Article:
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Recurrent Injuries

Recurrent injury is an injury to any location on the body that previously sustained the same injury. It can be caused by anything, from an accident, sports injury, or work-related incident. Sports injuries can often be recurrent with subsequent injuries being influenced by the first injury. Most recurrent injuries are usually worse than the initial injury, as a tendon or muscle that was partially torn the first time is at risk of being severely ruptured the next time. Recurrent injuries could have a severe impact on the injured person’s ability to participate, and could even challenge the career of an athlete.

Who is most prone to recurrent injuries?

Recurrent injuries are most common in athletes and schoolchildren. Recurrent injuries very within sport, with football players have the highest rate of recurrent injuries, gender is also observed as an influential factor with girls more prone to recurrent injuries than boys. Ankles, knees, shoulders, and head are most prone to recurrent injuries, the most common injury types being, muscle sprains, ligament strains, and concussions. Work related recurrent injuries most often affect the neck and back. Exerting too much force on the back, repetitive movements, and abnormal posture contribute to muscle fatigue and injury. Poor proprioception, neglecting symptoms of pain or weakness, incomplete rehabilitation, poor warm-up, and overuse are often associated with re-injury. Braces and tape can be used to aid and improve a person’s proprioception by making them more cognitively aware of the injury and thus encouraging them to protect it.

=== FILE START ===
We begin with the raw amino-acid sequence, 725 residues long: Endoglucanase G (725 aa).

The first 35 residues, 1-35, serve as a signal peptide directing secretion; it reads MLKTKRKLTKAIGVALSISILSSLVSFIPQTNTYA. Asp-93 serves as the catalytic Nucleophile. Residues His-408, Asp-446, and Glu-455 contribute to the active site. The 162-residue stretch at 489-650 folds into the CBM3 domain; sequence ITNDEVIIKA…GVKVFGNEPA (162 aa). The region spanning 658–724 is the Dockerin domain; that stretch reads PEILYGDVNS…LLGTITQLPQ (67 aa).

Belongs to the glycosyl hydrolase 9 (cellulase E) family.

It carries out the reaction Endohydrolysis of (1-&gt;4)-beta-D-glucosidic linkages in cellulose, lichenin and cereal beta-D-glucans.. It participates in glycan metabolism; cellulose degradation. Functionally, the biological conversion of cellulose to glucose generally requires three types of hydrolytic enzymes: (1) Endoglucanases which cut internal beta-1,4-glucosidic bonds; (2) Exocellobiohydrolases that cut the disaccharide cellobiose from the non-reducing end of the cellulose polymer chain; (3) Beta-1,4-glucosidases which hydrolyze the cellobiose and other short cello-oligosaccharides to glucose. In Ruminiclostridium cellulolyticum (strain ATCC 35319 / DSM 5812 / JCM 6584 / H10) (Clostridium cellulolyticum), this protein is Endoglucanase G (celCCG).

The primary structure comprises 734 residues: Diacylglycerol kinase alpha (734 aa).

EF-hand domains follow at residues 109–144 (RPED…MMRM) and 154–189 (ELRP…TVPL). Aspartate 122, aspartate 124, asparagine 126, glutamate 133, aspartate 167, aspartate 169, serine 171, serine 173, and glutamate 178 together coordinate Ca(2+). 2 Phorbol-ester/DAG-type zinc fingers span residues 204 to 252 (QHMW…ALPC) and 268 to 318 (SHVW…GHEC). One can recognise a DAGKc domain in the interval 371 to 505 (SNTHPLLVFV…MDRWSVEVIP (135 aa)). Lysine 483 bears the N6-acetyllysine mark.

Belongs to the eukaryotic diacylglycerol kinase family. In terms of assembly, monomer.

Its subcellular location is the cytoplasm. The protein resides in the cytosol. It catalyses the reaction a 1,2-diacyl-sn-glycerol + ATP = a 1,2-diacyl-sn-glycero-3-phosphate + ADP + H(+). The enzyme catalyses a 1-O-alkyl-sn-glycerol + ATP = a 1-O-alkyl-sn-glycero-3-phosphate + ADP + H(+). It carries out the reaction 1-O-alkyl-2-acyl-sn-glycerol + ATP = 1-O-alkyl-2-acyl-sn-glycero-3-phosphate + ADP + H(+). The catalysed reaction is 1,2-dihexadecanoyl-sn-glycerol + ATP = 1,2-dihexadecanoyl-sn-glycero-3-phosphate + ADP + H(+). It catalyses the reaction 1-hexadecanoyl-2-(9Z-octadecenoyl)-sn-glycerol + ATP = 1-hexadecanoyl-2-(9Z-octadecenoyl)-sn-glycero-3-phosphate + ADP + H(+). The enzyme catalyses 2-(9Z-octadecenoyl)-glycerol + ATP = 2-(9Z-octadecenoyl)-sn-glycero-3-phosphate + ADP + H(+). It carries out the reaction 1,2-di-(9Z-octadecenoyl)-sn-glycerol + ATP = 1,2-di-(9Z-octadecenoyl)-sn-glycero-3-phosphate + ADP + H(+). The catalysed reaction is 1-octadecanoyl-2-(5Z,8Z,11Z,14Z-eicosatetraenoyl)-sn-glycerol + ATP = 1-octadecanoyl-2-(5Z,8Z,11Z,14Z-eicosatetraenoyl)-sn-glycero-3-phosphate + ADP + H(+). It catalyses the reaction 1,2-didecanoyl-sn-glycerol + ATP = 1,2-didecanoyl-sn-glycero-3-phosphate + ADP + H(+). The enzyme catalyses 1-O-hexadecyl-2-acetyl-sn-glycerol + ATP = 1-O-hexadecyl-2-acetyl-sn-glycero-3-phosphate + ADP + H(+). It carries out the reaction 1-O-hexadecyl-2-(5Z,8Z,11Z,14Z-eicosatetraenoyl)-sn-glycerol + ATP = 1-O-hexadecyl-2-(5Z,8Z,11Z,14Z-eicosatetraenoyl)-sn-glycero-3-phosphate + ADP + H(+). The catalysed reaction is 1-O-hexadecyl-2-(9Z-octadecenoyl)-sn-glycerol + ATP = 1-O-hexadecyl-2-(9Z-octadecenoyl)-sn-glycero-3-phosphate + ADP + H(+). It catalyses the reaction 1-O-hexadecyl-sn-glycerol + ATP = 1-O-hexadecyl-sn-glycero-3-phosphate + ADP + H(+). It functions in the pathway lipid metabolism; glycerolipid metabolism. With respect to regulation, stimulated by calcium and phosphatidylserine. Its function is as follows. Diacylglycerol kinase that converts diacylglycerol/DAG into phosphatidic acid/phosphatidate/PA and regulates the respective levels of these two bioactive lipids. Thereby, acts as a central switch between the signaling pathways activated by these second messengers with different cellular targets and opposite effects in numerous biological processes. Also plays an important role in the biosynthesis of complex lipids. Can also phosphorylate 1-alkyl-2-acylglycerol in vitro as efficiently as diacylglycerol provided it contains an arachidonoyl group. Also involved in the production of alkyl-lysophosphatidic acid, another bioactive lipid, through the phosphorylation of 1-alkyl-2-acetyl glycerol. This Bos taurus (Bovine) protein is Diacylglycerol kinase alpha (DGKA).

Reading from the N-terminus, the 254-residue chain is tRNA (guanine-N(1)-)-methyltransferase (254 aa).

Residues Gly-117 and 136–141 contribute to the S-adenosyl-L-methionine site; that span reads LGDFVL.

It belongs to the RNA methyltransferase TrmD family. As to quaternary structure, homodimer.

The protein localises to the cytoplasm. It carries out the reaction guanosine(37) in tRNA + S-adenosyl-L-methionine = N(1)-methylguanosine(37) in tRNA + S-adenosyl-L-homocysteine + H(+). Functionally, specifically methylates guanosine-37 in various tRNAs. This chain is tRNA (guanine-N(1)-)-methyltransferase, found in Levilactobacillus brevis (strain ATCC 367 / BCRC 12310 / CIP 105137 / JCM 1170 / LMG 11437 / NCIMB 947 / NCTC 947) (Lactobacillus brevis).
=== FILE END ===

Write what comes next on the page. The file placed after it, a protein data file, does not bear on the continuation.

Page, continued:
Obviously the best way to avoid recurrent injuries is to avoid the initial injury, but this is not always possible. Knowledge of injury patterns, treatment and the rehabilitation process is essential in preventing recurrent injuries. Professional athletes would use a physical therapy programme to rehabilitate and return to their sport following an injury. A physical therapy program deals with the injuries sustained by children involved in any sport, and is well designed to treat recurrent injuries. As there are specific injuries to each sport, an individualised professional treatment program designed by the physical therapist helps to avoid re-injury. The treatment often involves the use of hot and cold therapy, massage, and developing wellness-oriented programs to encourage healthier and more active lifestyles. A focused rehabilitation program can improve flexibility, strength, and range of motion, and help the patient return back to their favourite sport or daily routine with confidence.